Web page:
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MassivePenguin
07-18-2003, 06:55 AM
Hi there guys.

I'm working on a comic for the Dark Horse New Recruits scheme, and was considering various ways to produce the inked pages.

Traditionally, I ink with a brush and a pot of good ol' Indian ink, but I've tried a couple'a pieces in Illustrator (and one using Streamline), and the results have impressed me - those were one-off illos tho', not full-blown comic pages.

What I've been considering is scanning two halves of a full-size page (I don't have an A3-sized scanner) from the pencils, and inking them in Photoshop using my graphics tablet. This way I can preserve my pencils, erase any mistakes, and have a .psd file ready to send to the colorist without any further prep.

But does this style work? If it's done right, can it look as good and fluid as the real thing, or will it always look artificial?

What I guess I really want to know is should I stick with ink, or go digital?

Thanks!

Phil Clark
07-18-2003, 08:20 AM
I would stick with the ink while you practice the digital. When you get to the point where you cannot tell the difference between digital and traditional then you just have to decide which you prefer, and which you can do faster.

Ian Miller
07-18-2003, 12:35 PM
Everything is digital in comics. Why have digital inks? I just read the New X-Men riot at Xavier's graphic novel, and they had some digital inks in there. They were okay, I guess, but not as good as the real thing.

To preserve the pencils, what I do is tape a piece of bristol over the pencilled page and ink over a lightbox. That way I can keep the pencils while having the inks.

Jeremy Colwell
07-18-2003, 01:47 PM
I'm all for people using digital inks. I'm doing pages now without ever putting ink to paper (except in printing of course). I use Photoshop though, not illustrator or streamline because I feel it can mimic the "feel" of traditional inks more. So far, the process has only had one person complain. But that wasn't about the art, just against the whole idea of inking on computer. Mike Grell was amazed at how the inks looked and when I told him they were all digital pages he has doubly impressed. I'll post some when I'm able if that'll help.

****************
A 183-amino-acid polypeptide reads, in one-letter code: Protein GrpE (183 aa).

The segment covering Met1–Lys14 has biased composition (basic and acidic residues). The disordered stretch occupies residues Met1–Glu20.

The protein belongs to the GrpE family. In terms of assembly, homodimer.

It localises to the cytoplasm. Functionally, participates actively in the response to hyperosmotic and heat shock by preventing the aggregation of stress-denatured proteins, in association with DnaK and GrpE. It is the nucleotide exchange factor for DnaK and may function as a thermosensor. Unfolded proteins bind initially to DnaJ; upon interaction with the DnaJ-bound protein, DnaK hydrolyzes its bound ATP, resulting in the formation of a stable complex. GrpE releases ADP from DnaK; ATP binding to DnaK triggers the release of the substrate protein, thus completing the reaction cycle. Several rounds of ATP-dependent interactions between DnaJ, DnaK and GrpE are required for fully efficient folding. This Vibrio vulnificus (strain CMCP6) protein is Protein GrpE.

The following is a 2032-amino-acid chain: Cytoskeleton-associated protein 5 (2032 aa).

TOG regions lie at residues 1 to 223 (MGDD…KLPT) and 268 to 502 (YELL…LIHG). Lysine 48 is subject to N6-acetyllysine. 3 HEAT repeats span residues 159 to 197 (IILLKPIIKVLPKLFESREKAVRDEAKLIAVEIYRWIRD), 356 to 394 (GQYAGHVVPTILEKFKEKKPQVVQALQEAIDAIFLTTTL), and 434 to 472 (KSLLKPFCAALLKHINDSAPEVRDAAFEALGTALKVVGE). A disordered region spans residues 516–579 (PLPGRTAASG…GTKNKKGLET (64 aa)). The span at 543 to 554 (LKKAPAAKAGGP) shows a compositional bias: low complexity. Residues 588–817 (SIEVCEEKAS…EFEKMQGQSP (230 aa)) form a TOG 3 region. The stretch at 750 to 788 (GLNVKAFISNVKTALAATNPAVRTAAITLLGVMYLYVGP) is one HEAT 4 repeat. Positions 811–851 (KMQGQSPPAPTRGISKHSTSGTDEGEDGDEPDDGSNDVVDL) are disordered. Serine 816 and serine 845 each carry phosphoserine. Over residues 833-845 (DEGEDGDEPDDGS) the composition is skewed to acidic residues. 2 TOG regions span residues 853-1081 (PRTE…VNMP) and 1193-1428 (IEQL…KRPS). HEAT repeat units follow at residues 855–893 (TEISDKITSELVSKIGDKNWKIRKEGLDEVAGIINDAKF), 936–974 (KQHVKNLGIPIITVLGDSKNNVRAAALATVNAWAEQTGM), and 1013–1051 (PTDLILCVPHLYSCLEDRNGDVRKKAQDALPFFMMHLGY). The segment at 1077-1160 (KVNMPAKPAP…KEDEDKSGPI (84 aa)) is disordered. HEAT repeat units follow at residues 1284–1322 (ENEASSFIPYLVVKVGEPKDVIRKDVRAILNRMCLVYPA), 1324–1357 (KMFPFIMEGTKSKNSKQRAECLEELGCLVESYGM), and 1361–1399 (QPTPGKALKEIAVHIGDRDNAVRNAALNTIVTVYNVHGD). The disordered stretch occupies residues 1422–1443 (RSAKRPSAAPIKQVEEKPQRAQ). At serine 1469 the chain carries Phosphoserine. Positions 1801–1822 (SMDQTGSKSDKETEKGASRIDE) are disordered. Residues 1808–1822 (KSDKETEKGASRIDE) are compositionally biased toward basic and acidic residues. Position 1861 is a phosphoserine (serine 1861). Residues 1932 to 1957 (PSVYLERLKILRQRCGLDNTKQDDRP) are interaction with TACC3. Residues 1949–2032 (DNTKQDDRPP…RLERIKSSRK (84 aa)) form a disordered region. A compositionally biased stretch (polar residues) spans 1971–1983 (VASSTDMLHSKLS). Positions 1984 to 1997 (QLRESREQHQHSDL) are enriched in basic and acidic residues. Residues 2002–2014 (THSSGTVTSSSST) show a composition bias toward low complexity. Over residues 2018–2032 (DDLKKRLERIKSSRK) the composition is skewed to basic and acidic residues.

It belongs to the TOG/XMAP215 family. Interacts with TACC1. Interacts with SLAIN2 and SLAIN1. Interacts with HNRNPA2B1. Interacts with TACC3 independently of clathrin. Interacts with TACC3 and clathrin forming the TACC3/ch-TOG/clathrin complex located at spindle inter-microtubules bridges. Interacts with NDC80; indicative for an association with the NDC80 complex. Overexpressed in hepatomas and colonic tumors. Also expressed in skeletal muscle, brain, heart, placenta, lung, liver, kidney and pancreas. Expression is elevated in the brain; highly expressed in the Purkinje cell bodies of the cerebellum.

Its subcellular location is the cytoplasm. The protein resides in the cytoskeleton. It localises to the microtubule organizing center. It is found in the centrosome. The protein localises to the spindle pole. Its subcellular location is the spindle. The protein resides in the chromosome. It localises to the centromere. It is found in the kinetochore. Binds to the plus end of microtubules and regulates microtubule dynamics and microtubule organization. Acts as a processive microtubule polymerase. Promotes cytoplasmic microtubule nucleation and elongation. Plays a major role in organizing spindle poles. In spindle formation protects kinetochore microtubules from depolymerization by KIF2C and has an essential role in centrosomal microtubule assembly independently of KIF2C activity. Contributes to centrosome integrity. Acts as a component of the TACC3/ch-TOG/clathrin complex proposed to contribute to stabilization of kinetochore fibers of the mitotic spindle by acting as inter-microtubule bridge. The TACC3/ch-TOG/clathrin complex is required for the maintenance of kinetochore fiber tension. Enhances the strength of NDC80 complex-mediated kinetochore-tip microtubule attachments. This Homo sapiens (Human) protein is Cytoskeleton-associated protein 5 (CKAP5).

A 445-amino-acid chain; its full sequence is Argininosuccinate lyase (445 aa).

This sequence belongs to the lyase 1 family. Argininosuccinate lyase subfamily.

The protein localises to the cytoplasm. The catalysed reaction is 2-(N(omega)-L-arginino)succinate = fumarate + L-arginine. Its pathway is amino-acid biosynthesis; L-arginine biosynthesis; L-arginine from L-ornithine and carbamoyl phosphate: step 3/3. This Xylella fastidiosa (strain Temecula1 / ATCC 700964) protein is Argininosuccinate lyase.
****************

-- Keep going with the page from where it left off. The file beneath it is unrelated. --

I agree with Phil about deciding which you prefer and on a business end, going with which is faster. But I don't think you should strive to make the two processes identical looking. Let the digital inks be what they are and maybe they will be more accepted, IMO.

Good luck with Dark Horse,

Jeremy

Inkthinker
07-18-2003, 02:16 PM
There's also a method for printing your pencils out frmoa acomputer as a color line, which you can then easily remove in Photoshop. We detail this method in a sticky thread at the top of the Tips forum.

Personally I think that digital inks are great, when they're done well.

Baloodoo Bill
07-18-2003, 07:40 PM
Have you tried just real clean pencils? Layout in blue, tighten with a soft pencil, scan with blue filter on.

This is essentially what Disney did with 101 Dalmatians. They just Xeroxed the animators originals straight to the cel bypassing the ink stage altogether. The work was considerably rougher but far more lively.

Phil Clark
07-18-2003, 11:27 PM
While producing printed books directly from the pencil stage may sometimes work, it seldom holds the life and energy that inked art has. And adding colors to the mix just makes things look worse not better, IMO.

Inkthinker
07-19-2003, 01:43 AM
There's not a lot of artists that can really pull off the pencilled page by itself... I think Mike Kunkel does it well, but even he admits that he went with that "style" because he hates his own inkworks...

Dash Martin
07-19-2003, 05:33 AM
If it can be done right...do it. However for me...if it LOOKS digital, I can't take it seriously. I've only seen a handful of artists pull it off. Check out Brian Bolland's step-by-step. He knows how to do it right.

http://www.brianbolland.com/gk29/gk29.html

Baloodoo Bill
07-19-2003, 06:34 PM
Originally posted by Phil Clark
... it seldom holds the life and energy that inked art has.

This may just be semantics but, I have to disagree with you. It's been my experience that the more you work a drawing, the more life you suck out of it. Drawing is an act of creation where inking is more an act of reproduction. The original always has more life and energy than the copy.

What inking will do is add weight and solidity giving a greater sense of strength. Unfortunately, this also leaves the work looking static and frozen in comparison to the original drawings. The Jack Kirby Collector is full of examples. His stuff was finished by some of the greatest inkers in America and none of it has the life of his originals.

But, what the heck do I know, as they say.

While perhaps unfair, as it doesn't exist in print, Check out Nowhere Girl for an example of colored, ink free comics.

http://nowheregirl.com

Phil Clark
07-19-2003, 06:51 PM
Originally posted by Baloodoo Bill
Drawing is an act of creation where inking is more an act of reproduction.

And that statement leads us to a debate about what an inker does, and that is something I don't want to get into here. Don't want to hijack this thread with a discussion that needs it's own thread.

I will just say this... there are two schools of thought regarding inking. One is that the inker traces the pencils exactly, changing nothing other than line weights and spotting blacks. The other is that the penciler and the inker are an artistic team and the inker (at his/her best) improves what needs improving, and just traces the rest.

So if you belong to the second school, inking is an art unto itself, not just an act of reproduction.